Over 50 hours of testimony and argument, thousands of documents, countless witnesses. The sum total? A minimum five year ban for three Pakistan players convicted of corruption.
Was this the strong message the International Cricket Council (ICC) wanted to send out?
Speaking on Sunday the ICC chief executive Haroon Lorgat said:
Corruption in our game will never be tolerated and, once again, I reiterate our zero-tolerance approach. I hope this investigation, and the verdicts delivered, makes that message crystal-clear.
Back in August when a British newspaper released an undercover video report showing an agent accepting money to arrange the deliberate bowling of no-balls during a test against England, many thought life time bans would soon follow.
Instead Salman Butt, Mohammad Asif and Mohammed Amir may still play cricket once their bans are over, although in the case of the 26-year-old Butt and the 28-year-old Asif this is highly unlikely.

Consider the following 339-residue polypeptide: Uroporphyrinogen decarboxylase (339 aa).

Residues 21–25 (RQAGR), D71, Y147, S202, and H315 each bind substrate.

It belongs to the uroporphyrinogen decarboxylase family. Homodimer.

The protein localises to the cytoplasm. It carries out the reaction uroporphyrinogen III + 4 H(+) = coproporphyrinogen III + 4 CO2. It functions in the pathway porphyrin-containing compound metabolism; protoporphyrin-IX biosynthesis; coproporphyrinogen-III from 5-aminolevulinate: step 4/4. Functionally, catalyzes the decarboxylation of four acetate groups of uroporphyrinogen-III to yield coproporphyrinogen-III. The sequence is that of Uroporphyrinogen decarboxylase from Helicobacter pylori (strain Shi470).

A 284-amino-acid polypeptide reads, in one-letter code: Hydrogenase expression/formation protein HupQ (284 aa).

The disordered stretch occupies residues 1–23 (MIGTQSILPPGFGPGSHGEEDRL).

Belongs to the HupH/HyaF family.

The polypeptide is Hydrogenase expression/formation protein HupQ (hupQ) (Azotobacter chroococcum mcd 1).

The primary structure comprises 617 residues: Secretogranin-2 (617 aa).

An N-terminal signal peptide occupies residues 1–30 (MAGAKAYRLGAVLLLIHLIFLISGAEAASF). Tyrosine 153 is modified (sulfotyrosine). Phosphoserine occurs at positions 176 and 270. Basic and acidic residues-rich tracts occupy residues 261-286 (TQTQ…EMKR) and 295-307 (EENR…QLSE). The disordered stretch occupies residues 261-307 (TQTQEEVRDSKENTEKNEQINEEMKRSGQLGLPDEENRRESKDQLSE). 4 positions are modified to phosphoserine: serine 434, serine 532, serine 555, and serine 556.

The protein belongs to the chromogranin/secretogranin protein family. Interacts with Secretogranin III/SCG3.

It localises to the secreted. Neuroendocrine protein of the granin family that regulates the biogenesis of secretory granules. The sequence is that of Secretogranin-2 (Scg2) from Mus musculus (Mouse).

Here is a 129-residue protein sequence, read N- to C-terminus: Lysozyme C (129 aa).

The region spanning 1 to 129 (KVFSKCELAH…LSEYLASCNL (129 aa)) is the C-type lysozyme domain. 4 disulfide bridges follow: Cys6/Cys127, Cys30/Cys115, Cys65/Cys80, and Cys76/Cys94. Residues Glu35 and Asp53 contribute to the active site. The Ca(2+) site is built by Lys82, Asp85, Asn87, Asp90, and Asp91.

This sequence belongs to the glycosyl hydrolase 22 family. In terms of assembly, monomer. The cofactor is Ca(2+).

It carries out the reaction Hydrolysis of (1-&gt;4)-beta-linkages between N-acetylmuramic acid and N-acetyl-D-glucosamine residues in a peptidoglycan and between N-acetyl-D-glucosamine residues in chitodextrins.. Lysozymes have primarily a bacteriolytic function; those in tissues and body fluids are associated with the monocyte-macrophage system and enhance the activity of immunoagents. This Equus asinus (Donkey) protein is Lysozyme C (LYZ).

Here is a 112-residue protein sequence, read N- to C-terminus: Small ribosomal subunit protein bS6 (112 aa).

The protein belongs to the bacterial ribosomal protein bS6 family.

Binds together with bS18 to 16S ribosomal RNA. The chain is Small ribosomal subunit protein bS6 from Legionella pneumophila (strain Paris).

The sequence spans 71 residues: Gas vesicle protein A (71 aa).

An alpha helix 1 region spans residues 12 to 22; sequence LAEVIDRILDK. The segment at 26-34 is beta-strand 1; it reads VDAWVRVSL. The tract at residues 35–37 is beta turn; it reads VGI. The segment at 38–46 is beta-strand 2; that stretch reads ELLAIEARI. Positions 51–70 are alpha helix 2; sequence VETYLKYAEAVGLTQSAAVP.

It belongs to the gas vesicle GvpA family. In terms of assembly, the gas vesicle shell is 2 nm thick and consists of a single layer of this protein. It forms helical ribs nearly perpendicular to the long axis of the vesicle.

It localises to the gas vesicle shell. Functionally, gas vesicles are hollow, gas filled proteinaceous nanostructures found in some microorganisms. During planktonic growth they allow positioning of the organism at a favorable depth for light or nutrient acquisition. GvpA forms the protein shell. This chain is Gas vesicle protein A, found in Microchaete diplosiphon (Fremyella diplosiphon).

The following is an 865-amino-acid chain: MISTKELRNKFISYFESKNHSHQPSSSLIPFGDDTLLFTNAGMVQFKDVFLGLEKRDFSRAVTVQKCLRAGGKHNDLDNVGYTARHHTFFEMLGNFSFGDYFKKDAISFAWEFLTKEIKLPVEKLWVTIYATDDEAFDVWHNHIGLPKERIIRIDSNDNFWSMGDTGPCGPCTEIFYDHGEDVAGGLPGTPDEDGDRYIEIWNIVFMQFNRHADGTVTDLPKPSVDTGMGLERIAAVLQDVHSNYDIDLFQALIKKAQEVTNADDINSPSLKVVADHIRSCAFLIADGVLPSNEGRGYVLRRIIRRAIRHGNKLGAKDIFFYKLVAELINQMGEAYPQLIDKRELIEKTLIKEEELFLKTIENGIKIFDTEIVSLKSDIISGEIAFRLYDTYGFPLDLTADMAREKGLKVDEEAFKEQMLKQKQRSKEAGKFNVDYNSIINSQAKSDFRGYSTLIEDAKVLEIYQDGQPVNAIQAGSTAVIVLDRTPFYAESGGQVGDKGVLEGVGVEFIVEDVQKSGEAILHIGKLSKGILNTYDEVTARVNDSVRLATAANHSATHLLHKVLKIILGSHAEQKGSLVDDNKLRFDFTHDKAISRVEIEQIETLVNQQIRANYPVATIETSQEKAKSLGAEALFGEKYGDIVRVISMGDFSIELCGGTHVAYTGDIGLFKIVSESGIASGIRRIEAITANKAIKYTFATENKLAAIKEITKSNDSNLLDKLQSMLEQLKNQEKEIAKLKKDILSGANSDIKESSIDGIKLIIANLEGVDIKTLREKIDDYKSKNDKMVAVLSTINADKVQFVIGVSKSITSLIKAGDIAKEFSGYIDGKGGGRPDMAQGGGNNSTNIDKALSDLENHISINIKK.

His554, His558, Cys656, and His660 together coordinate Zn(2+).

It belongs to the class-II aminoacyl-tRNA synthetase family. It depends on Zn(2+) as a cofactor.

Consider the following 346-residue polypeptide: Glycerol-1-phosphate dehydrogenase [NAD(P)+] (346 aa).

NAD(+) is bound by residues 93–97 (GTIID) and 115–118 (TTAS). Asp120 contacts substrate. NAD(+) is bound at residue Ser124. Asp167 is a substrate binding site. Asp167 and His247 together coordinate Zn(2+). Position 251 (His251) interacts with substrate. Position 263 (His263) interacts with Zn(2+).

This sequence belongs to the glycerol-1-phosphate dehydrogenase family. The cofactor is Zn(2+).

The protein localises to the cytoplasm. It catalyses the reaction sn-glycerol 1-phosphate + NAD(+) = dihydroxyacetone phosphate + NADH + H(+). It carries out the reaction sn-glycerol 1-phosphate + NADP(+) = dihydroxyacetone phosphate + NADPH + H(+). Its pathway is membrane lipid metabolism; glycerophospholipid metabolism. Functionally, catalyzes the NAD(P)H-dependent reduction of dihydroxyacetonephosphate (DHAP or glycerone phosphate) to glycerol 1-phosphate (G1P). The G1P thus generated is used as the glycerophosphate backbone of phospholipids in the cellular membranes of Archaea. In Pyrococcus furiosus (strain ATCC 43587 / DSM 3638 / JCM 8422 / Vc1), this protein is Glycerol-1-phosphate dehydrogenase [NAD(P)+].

As I watched Butt and Amir try to leave the hearing in Doha amidst a scrum of journalists and fans, there seemed little doubt that all the players - who have been found guilty of corruption, remember - are still regarded as heroes by the vast majority of people in Pakistan.
For them the ICC is an organization that is pro-Indian and is biased against their country.
Therein lies the problem.
Corruption is a issue in cricket. Automatically assuming that every allegation is part of an anti-Pakistan conspiracy fails to address the deeper issues.
For the players themselves they still have to appear before a UK magistrates court on March 17 charged with conspiracy to obtain and accept corrupt payments and also conspiracy to cheat.
If found guilty they could be imprisoned for up to seven years.
This story still has some way yet to go.